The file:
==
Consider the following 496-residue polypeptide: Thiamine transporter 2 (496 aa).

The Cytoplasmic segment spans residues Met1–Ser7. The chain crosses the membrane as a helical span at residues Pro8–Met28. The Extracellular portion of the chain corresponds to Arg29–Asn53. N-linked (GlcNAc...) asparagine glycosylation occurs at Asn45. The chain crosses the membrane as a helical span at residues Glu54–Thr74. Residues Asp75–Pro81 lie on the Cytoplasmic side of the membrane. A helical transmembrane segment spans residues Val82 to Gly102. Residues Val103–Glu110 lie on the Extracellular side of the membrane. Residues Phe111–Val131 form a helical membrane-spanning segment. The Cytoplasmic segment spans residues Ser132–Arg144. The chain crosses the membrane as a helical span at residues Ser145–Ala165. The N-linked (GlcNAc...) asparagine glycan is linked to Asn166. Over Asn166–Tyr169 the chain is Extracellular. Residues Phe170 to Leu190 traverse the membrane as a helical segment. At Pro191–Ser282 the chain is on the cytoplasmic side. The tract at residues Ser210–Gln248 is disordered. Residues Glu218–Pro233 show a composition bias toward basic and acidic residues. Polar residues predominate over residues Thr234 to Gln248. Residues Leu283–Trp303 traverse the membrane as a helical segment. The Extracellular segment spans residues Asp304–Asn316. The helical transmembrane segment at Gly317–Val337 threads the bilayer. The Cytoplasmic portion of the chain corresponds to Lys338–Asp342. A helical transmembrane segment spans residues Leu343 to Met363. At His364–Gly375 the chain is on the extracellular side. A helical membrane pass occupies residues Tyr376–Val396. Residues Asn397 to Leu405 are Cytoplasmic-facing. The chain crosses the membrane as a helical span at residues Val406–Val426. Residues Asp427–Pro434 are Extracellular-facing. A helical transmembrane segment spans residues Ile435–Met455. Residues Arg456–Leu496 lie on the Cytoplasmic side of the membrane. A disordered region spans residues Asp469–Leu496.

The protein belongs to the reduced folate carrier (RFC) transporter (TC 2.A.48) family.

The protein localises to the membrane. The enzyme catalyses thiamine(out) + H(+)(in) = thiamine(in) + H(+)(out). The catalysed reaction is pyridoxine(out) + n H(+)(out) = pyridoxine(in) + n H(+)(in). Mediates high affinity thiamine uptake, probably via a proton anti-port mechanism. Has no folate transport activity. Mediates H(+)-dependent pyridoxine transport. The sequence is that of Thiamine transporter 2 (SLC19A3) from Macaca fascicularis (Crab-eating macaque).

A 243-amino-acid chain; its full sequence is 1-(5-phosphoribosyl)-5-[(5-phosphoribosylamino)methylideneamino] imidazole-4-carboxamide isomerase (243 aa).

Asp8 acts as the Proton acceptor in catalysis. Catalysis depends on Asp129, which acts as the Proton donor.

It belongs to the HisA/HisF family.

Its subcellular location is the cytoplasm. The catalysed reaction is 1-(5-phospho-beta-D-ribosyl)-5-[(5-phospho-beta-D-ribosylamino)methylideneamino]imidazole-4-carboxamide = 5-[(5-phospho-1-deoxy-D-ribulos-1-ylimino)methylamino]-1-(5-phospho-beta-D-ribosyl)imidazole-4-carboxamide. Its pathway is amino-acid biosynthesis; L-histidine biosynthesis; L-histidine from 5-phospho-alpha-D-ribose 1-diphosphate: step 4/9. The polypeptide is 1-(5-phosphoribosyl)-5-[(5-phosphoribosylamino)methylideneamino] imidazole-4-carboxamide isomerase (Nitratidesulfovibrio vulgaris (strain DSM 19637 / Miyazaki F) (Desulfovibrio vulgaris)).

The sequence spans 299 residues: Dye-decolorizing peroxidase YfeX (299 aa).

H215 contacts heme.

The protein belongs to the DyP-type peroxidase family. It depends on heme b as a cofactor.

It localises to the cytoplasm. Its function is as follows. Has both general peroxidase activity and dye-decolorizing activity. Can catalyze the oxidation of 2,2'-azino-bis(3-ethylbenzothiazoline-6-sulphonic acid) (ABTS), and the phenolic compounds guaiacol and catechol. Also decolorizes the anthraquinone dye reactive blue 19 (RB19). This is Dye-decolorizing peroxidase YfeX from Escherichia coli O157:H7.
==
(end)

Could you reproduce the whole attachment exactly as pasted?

Consider the following 496-residue polypeptide: Thiamine transporter 2 (496 aa).

The Cytoplasmic segment spans residues Met1–Ser7. The chain crosses the membrane as a helical span at residues Pro8–Met28. The Extracellular portion of the chain corresponds to Arg29–Asn53. N-linked (GlcNAc...) asparagine glycosylation occurs at Asn45. The chain crosses the membrane as a helical span at residues Glu54–Thr74. Residues Asp75–Pro81 lie on the Cytoplasmic side of the membrane. A helical transmembrane segment spans residues Val82 to Gly102. Residues Val103–Glu110 lie on the Extracellular side of the membrane. Residues Phe111–Val131 form a helical membrane-spanning segment. The Cytoplasmic segment spans residues Ser132–Arg144. The chain crosses the membrane as a helical span at residues Ser145–Ala165. The N-linked (GlcNAc...) asparagine glycan is linked to Asn166. Over Asn166–Tyr169 the chain is Extracellular. Residues Phe170 to Leu190 traverse the membrane as a helical segment. At Pro191–Ser282 the chain is on the cytoplasmic side. The tract at residues Ser210–Gln248 is disordered. Residues Glu218–Pro233 show a composition bias toward basic and acidic residues. Polar residues predominate over residues Thr234 to Gln248. Residues Leu283–Trp303 traverse the membrane as a helical segment. The Extracellular segment spans residues Asp304–Asn316. The helical transmembrane segment at Gly317–Val337 threads the bilayer. The Cytoplasmic portion of the chain corresponds to Lys338–Asp342. A helical transmembrane segment spans residues Leu343 to Met363. At His364–Gly375 the chain is on the extracellular side. A helical membrane pass occupies residues Tyr376–Val396. Residues Asn397 to Leu405 are Cytoplasmic-facing. The chain crosses the membrane as a helical span at residues Val406–Val426. Residues Asp427–Pro434 are Extracellular-facing. A helical transmembrane segment spans residues Ile435–Met455. Residues Arg456–Leu496 lie on the Cytoplasmic side of the membrane. A disordered region spans residues Asp469–Leu496.

The protein belongs to the reduced folate carrier (RFC) transporter (TC 2.A.48) family.

The protein localises to the membrane. The enzyme catalyses thiamine(out) + H(+)(in) = thiamine(in) + H(+)(out). The catalysed reaction is pyridoxine(out) + n H(+)(out) = pyridoxine(in) + n H(+)(in). Mediates high affinity thiamine uptake, probably via a proton anti-port mechanism. Has no folate transport activity. Mediates H(+)-dependent pyridoxine transport. The sequence is that of Thiamine transporter 2 (SLC19A3) from Macaca fascicularis (Crab-eating macaque).

A 243-amino-acid chain; its full sequence is 1-(5-phosphoribosyl)-5-[(5-phosphoribosylamino)methylideneamino] imidazole-4-carboxamide isomerase (243 aa).

Asp8 acts as the Proton acceptor in catalysis. Catalysis depends on Asp129, which acts as the Proton donor.

It belongs to the HisA/HisF family.

Its subcellular location is the cytoplasm. The catalysed reaction is 1-(5-phospho-beta-D-ribosyl)-5-[(5-phospho-beta-D-ribosylamino)methylideneamino]imidazole-4-carboxamide = 5-[(5-phospho-1-deoxy-D-ribulos-1-ylimino)methylamino]-1-(5-phospho-beta-D-ribosyl)imidazole-4-carboxamide. Its pathway is amino-acid biosynthesis; L-histidine biosynthesis; L-histidine from 5-phospho-alpha-D-ribose 1-diphosphate: step 4/9. The polypeptide is 1-(5-phosphoribosyl)-5-[(5-phosphoribosylamino)methylideneamino] imidazole-4-carboxamide isomerase (Nitratidesulfovibrio vulgaris (strain DSM 19637 / Miyazaki F) (Desulfovibrio vulgaris)).

The sequence spans 299 residues: Dye-decolorizing peroxidase YfeX (299 aa).

H215 contacts heme.

The protein belongs to the DyP-type peroxidase family. It depends on heme b as a cofactor.

It localises to the cytoplasm. Its function is as follows. Has both general peroxidase activity and dye-decolorizing activity. Can catalyze the oxidation of 2,2'-azino-bis(3-ethylbenzothiazoline-6-sulphonic acid) (ABTS), and the phenolic compounds guaiacol and catechol. Also decolorizes the anthraquinone dye reactive blue 19 (RB19). This is Dye-decolorizing peroxidase YfeX from Escherichia coli O157:H7.